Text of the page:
2017 UQ Architecture lecture series with Kelly Greenop

Kelly Greenop, School of Architecture, Fort Lytton

Planning is well underway for the 2017 UQ Architecture lecture series thanks to the efforts of Senior Lecturer and this year’s series curator, Dr Kelly Greenop, and her team at The University of Queensland School of Architecture.

The eight-week lecture series returns to SLQ every Tuesday evening from 21 March and it promises to provide understanding into the work of Australian and international architects and the contemporary challenges they face today.

“It is wonderful to again be presenting our first two lectures of the series in partnership with the Asia Pacific Architecture Forum, where we are showcasing international speakers focused on Asian work,” said Kelly.

“In the remaining part of the lecture series we have a selection of local, national and international architects and urban designers who are tackling current challenges, ranging from making more affordable housing in Australia, to creating nimble models of practice in Brisbane, and designing public spaces within a heritage context.

“This year’s focus is on architects whose work incorporate a sensitivity to the social, where economic and aesthetic forces also make space for how everyday people will experience and embrace the places they have created,” said Kelly.

Learn more about Kelly and the things that inspire her…

Tell us a little about your background, and what originally led you to architecture?

I went into studying architecture straight after helping my Mum and Dad do some renovations to our house while I was in high school. It was amazing fun to watch the spaces transform and to reimagine what was possible, so from that point I was hooked. I took a long gap between my two architecture degrees to wander around Europe and see all the sights from my history and theory lectures. I lived in Italy for several months and fell in love with people-watching and learning about new cultures and how different they were from my life in Brisbane. So when I returned to complete my degree I focused on cultural aspects of architecture with Professor Paul Memmott and wrote a thesis on Aboriginal Architecture in the central desert areas of Australia. I later went on to complete a PhD in Anthropology, still exploring Indigenous cultures, space and place, but this time in urban settings of Brisbane.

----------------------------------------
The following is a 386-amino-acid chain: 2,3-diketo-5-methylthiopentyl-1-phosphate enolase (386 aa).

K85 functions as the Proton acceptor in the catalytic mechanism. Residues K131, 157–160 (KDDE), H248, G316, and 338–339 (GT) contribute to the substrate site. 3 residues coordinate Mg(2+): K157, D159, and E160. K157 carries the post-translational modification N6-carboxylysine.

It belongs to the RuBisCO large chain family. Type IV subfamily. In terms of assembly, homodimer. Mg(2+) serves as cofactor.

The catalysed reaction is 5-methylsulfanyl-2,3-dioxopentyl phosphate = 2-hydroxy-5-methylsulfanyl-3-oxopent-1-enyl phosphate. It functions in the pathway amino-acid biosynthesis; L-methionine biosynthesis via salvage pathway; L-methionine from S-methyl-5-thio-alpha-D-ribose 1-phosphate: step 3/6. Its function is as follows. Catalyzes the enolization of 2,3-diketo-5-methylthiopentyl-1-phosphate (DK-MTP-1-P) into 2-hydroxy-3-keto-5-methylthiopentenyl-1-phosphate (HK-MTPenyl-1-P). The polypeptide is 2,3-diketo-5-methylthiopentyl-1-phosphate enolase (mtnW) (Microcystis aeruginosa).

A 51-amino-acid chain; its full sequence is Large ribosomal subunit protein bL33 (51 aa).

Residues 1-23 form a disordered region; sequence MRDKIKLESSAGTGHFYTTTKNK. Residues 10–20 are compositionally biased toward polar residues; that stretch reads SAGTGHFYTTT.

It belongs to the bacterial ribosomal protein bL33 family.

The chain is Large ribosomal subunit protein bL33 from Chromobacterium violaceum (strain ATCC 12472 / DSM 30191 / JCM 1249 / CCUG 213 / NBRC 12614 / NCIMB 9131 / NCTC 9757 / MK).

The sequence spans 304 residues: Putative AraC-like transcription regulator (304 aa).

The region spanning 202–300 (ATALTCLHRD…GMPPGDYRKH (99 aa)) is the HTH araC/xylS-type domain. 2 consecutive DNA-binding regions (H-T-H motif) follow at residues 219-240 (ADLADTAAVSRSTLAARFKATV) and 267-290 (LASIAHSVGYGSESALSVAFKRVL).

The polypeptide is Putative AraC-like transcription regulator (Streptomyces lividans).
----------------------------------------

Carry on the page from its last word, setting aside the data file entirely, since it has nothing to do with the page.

Where do you go for design inspiration?

For me great design is something that uplifts people and provides new possibilities, as well as that sensory pleasure of the shaped space or a visual delight. So I’m very inspired by vernacular spaces, by places shaped over decades or more that fit with the people and their ways of life in ways that transcend the corporate settings we often experience in contemporary Western cities. Having said that, contemporary good design can do this, and that’s when I feel it’s most successful, when the ‘fit’ between the people and the spaces makes it so comfortable to be in. People’s ideas themselves are also very powerful, and non-designers have often thought deeply about what wold make a good space, or what their needs really are, so it’s excellent to hear about that, it can change your perspective.

What are your top 5 favourite design books?

As an undergrad I basically borrowed Christopher Alexander’s A Pattern Language every week, I knew the library call number by heart! My husband bought me a copy as a graduation present so the library copy is safely back on the shelf now.

Delores Hayden’s The Power of Place helps explain how place is experienced differently by different people: women, people from minority groups, people living in poverty or with other challenges. The power of places is then made more powerful when understood and embraced by designers who can work with or against those forces to create something new.

Paul Memmott’s Gunyah Goodie + Wurely: The Aboriginal Architecture of Australia is a landmark work, summarising a career’s worth of research. The concept of architecture without buildings is wonderful to contemplate.

William H. Whyte’s The Social Life of Small Urban Spaces takes a detailed look at how the urban landscape can be so much richer and more lively if we better understand how people want to interact, and what drives them. It’s a classic.

Bill Gammage’s The Biggest Estate: How Aborigines Made Australia looks at ‘design’ from a meta perspective. Australian Indigenous cultures shaped their landscapes and aligned their lifestyles through totally sustainable interventions that were largely unnoticed by Westerners, but offer such insight.

What was your first car?

I actually don’t love cars, though they seem a necessary evil, my preferred transport is my bike with double panier racks. It is an 18 year old red Peugeot Ville, steel-framed and super sturdy. It’s heavy going up the hills, but nice and quick on the way down.

 

Every Tuesday from 21 Mar until 23 May (excl. 18 & 25 Apr)

6pm for 6.30pm start

SLQ Auditorium 1, level 2 | Free

Booking details released soon

and

Program of APAF events here